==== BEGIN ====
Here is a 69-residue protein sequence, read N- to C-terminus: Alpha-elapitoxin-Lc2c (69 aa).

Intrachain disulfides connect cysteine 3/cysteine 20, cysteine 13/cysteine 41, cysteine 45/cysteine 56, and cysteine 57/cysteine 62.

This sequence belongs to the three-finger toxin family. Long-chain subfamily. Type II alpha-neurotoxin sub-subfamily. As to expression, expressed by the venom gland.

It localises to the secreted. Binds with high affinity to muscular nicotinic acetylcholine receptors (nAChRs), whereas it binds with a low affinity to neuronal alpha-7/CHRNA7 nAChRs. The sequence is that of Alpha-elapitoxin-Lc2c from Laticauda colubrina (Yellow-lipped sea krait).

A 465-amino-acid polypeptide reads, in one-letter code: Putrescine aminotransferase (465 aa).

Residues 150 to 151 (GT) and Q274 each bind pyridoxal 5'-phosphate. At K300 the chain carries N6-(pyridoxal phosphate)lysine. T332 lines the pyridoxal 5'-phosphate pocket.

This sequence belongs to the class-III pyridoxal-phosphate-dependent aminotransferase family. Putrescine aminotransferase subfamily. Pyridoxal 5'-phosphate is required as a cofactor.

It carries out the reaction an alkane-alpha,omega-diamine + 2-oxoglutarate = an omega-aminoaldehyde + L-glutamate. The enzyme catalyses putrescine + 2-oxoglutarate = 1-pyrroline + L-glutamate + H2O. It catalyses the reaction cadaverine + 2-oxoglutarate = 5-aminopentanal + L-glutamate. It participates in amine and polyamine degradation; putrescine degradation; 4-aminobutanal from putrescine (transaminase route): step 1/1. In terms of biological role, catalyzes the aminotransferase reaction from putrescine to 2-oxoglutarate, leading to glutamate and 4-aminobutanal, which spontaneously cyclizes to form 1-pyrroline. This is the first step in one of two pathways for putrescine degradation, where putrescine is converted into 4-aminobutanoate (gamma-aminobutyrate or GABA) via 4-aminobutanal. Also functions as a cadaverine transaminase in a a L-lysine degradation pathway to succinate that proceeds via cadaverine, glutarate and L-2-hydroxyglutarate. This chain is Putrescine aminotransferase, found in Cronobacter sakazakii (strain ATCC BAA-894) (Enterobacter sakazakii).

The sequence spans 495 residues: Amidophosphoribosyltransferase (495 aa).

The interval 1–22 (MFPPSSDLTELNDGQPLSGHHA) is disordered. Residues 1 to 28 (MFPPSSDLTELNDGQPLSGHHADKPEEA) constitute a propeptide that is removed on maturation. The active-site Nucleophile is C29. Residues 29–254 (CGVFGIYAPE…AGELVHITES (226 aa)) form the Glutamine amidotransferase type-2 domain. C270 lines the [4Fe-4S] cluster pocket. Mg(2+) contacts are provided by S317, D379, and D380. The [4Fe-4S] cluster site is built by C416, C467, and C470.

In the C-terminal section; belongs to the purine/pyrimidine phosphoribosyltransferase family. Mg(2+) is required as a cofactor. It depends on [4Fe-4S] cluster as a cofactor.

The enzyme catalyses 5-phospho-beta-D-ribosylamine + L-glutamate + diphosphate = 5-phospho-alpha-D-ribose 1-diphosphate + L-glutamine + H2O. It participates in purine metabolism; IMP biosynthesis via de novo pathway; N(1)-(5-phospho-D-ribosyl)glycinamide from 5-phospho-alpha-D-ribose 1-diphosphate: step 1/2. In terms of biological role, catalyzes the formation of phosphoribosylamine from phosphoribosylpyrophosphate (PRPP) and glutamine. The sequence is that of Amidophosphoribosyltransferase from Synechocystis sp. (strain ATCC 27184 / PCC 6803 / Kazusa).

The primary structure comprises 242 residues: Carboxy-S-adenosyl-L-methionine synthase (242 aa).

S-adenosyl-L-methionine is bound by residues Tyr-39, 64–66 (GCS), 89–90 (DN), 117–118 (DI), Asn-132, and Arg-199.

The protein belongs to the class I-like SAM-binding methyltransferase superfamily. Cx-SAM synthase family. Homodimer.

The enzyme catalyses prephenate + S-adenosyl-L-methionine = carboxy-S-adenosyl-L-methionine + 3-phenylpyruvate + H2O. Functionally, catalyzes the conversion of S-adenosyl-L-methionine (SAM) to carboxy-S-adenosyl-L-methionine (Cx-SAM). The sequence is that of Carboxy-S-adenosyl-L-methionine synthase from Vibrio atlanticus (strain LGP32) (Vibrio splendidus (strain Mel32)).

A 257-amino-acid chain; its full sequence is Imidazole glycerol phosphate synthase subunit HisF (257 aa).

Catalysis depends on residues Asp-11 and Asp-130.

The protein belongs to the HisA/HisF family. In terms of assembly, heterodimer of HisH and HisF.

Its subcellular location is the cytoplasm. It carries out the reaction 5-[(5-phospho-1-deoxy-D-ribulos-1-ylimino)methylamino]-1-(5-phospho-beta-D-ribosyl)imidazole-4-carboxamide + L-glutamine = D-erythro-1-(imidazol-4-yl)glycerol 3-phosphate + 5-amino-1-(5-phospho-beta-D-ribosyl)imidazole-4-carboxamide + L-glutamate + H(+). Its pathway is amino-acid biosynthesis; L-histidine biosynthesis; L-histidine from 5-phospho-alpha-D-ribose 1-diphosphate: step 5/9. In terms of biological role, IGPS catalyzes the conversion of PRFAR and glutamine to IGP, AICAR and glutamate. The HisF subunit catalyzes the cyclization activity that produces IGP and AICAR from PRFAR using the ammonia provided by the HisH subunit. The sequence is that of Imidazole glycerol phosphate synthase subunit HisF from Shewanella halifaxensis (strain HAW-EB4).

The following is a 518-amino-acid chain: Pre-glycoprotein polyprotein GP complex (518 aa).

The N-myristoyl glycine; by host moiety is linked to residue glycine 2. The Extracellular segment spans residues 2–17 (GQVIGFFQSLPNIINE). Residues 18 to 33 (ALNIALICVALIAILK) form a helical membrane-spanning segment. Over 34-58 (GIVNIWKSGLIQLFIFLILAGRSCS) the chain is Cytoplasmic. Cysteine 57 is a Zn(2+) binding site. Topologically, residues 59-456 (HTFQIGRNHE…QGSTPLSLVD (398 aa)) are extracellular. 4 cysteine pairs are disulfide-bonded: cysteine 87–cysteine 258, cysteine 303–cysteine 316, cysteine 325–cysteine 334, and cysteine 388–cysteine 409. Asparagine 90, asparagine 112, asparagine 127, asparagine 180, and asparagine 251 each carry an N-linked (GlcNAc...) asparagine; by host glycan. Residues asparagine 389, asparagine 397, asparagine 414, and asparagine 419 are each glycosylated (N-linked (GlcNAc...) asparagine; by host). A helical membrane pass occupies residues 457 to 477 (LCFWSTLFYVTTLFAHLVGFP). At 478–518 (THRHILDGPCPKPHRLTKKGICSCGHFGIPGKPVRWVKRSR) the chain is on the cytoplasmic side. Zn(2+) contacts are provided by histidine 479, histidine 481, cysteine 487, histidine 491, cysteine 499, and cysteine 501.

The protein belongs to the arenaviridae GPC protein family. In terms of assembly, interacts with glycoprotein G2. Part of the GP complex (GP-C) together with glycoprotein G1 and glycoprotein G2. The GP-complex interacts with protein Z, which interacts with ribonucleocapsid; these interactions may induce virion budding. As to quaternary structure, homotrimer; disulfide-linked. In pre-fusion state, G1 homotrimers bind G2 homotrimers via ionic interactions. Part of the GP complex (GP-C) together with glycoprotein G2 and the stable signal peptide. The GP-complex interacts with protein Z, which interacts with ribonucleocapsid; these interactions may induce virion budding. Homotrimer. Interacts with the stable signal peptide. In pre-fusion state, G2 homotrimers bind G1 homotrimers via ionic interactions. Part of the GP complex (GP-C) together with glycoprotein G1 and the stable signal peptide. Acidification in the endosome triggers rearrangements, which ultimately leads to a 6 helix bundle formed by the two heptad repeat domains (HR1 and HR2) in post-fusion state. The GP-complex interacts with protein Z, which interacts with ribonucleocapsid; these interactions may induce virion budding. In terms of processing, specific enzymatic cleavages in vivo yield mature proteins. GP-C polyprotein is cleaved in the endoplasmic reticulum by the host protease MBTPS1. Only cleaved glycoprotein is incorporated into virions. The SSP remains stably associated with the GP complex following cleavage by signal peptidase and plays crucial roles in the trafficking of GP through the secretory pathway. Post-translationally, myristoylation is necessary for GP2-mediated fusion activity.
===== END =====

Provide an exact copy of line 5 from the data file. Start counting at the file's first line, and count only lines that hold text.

A 465-amino-acid polypeptide reads, in one-letter code: Putrescine aminotransferase (465 aa).